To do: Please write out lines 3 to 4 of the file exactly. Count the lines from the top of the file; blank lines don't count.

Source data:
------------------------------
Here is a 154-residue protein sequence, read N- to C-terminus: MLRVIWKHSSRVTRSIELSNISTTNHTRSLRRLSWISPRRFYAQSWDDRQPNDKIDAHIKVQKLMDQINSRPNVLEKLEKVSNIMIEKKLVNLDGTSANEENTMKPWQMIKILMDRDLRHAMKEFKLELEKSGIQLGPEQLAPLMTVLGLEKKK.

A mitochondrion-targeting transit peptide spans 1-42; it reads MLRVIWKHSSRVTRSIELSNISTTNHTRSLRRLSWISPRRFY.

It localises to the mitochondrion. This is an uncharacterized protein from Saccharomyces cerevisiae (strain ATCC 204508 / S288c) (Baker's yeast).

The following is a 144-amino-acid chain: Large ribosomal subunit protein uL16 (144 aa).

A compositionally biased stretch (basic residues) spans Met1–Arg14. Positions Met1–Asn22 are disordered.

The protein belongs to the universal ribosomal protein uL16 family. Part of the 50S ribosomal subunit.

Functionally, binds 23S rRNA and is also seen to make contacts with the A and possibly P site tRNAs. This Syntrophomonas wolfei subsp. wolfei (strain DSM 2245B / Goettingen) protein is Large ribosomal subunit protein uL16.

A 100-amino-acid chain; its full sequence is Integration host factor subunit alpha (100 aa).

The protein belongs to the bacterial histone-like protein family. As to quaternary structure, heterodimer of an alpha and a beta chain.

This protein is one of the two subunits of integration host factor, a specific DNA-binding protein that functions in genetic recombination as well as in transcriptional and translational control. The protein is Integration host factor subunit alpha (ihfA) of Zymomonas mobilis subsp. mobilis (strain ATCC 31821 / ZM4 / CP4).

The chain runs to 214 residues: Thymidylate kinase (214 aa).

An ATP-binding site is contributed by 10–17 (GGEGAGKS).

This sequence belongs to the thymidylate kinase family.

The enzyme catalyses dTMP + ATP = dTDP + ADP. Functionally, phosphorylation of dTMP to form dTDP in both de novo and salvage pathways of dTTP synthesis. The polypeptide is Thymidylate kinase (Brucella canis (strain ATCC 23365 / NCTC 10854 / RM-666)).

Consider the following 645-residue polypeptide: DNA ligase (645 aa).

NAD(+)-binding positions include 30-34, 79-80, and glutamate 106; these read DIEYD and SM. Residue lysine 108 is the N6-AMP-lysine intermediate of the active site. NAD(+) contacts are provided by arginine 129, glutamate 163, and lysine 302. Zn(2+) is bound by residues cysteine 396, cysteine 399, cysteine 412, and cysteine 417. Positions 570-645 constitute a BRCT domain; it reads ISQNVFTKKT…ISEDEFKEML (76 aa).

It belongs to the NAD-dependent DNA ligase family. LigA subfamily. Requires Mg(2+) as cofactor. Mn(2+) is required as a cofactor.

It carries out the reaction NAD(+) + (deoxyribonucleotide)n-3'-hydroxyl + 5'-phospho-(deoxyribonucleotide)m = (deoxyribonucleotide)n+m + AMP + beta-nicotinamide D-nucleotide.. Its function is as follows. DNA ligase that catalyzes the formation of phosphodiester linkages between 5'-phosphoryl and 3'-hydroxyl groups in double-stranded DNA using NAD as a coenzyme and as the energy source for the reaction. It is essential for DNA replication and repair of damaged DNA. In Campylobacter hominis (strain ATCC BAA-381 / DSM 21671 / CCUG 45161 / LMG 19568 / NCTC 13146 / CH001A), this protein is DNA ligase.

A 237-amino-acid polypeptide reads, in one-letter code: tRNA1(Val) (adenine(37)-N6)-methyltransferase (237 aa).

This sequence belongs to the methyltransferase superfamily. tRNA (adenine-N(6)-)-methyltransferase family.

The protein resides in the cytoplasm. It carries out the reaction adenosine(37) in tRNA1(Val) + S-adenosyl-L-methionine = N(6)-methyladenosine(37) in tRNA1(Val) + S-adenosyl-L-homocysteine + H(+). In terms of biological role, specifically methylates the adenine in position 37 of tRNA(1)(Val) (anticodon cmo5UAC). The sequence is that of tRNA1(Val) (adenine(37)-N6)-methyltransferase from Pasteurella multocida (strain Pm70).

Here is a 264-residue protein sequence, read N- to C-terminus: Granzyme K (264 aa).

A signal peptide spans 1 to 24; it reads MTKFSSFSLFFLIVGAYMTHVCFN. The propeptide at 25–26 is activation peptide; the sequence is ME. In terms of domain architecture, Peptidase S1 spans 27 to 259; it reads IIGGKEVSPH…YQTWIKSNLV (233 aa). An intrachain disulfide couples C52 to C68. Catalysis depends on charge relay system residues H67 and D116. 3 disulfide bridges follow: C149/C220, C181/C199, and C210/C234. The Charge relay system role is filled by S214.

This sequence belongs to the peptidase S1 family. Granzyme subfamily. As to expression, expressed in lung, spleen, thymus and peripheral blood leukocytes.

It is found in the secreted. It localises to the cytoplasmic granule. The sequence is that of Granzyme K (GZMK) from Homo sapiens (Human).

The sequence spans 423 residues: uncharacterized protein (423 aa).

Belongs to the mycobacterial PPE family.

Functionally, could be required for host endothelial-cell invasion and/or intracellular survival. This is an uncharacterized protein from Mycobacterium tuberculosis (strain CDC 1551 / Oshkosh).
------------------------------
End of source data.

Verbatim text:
It localises to the mitochondrion. This is an uncharacterized protein from Saccharomyces cerevisiae (strain ATCC 204508 / S288c) (Baker's yeast).

The following is a 144-amino-acid chain: Large ribosomal subunit protein uL16 (144 aa).